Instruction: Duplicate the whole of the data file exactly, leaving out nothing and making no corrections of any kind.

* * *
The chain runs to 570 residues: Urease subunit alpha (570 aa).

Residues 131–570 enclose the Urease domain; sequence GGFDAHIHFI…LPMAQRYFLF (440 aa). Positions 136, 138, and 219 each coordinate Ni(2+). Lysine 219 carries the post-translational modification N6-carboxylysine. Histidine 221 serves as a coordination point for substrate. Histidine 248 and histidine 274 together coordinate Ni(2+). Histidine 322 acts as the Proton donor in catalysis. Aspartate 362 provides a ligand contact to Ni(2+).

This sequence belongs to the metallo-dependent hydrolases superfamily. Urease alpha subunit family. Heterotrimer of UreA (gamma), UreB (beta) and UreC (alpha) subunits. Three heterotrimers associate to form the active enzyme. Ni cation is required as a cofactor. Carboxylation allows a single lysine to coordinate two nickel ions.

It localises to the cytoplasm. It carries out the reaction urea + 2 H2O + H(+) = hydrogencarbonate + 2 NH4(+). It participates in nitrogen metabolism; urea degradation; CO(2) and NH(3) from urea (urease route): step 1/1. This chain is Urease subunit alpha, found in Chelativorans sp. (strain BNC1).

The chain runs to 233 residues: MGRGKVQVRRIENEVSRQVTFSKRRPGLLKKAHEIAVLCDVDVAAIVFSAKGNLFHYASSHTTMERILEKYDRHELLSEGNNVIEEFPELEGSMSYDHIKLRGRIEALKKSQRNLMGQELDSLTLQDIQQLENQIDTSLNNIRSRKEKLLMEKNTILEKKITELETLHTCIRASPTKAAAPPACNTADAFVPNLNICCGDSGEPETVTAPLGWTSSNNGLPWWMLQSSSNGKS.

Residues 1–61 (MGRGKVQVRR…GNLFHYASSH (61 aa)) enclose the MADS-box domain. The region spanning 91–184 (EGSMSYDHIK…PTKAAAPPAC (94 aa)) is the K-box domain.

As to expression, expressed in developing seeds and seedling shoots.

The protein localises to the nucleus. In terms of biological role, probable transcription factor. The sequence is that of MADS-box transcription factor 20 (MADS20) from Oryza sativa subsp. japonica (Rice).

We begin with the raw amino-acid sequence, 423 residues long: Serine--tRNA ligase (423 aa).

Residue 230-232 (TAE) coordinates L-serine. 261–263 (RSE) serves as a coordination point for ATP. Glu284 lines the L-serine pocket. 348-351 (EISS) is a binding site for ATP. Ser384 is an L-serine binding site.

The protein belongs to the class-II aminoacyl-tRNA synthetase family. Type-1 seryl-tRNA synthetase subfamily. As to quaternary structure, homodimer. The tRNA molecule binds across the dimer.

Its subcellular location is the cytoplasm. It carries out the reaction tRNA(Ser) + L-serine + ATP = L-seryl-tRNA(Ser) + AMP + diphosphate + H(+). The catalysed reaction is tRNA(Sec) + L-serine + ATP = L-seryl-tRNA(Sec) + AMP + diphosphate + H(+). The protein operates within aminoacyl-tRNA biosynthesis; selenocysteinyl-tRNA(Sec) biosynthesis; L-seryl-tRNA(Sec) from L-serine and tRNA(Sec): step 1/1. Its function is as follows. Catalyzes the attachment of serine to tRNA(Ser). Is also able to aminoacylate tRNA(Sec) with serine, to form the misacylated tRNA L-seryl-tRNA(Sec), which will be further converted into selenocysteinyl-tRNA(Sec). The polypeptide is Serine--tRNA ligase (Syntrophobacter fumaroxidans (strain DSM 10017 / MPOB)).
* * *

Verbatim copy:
The chain runs to 570 residues: Urease subunit alpha (570 aa).

Residues 131–570 enclose the Urease domain; sequence GGFDAHIHFI…LPMAQRYFLF (440 aa). Positions 136, 138, and 219 each coordinate Ni(2+). Lysine 219 carries the post-translational modification N6-carboxylysine. Histidine 221 serves as a coordination point for substrate. Histidine 248 and histidine 274 together coordinate Ni(2+). Histidine 322 acts as the Proton donor in catalysis. Aspartate 362 provides a ligand contact to Ni(2+).

This sequence belongs to the metallo-dependent hydrolases superfamily. Urease alpha subunit family. Heterotrimer of UreA (gamma), UreB (beta) and UreC (alpha) subunits. Three heterotrimers associate to form the active enzyme. Ni cation is required as a cofactor. Carboxylation allows a single lysine to coordinate two nickel ions.

It localises to the cytoplasm. It carries out the reaction urea + 2 H2O + H(+) = hydrogencarbonate + 2 NH4(+). It participates in nitrogen metabolism; urea degradation; CO(2) and NH(3) from urea (urease route): step 1/1. This chain is Urease subunit alpha, found in Chelativorans sp. (strain BNC1).

The chain runs to 233 residues: MGRGKVQVRRIENEVSRQVTFSKRRPGLLKKAHEIAVLCDVDVAAIVFSAKGNLFHYASSHTTMERILEKYDRHELLSEGNNVIEEFPELEGSMSYDHIKLRGRIEALKKSQRNLMGQELDSLTLQDIQQLENQIDTSLNNIRSRKEKLLMEKNTILEKKITELETLHTCIRASPTKAAAPPACNTADAFVPNLNICCGDSGEPETVTAPLGWTSSNNGLPWWMLQSSSNGKS.

Residues 1–61 (MGRGKVQVRR…GNLFHYASSH (61 aa)) enclose the MADS-box domain. The region spanning 91–184 (EGSMSYDHIK…PTKAAAPPAC (94 aa)) is the K-box domain.

As to expression, expressed in developing seeds and seedling shoots.

The protein localises to the nucleus. In terms of biological role, probable transcription factor. The sequence is that of MADS-box transcription factor 20 (MADS20) from Oryza sativa subsp. japonica (Rice).

We begin with the raw amino-acid sequence, 423 residues long: Serine--tRNA ligase (423 aa).

Residue 230-232 (TAE) coordinates L-serine. 261–263 (RSE) serves as a coordination point for ATP. Glu284 lines the L-serine pocket. 348-351 (EISS) is a binding site for ATP. Ser384 is an L-serine binding site.

The protein belongs to the class-II aminoacyl-tRNA synthetase family. Type-1 seryl-tRNA synthetase subfamily. As to quaternary structure, homodimer. The tRNA molecule binds across the dimer.

Its subcellular location is the cytoplasm. It carries out the reaction tRNA(Ser) + L-serine + ATP = L-seryl-tRNA(Ser) + AMP + diphosphate + H(+). The catalysed reaction is tRNA(Sec) + L-serine + ATP = L-seryl-tRNA(Sec) + AMP + diphosphate + H(+). The protein operates within aminoacyl-tRNA biosynthesis; selenocysteinyl-tRNA(Sec) biosynthesis; L-seryl-tRNA(Sec) from L-serine and tRNA(Sec): step 1/1. Its function is as follows. Catalyzes the attachment of serine to tRNA(Ser). Is also able to aminoacylate tRNA(Sec) with serine, to form the misacylated tRNA L-seryl-tRNA(Sec), which will be further converted into selenocysteinyl-tRNA(Sec). The polypeptide is Serine--tRNA ligase (Syntrophobacter fumaroxidans (strain DSM 10017 / MPOB)).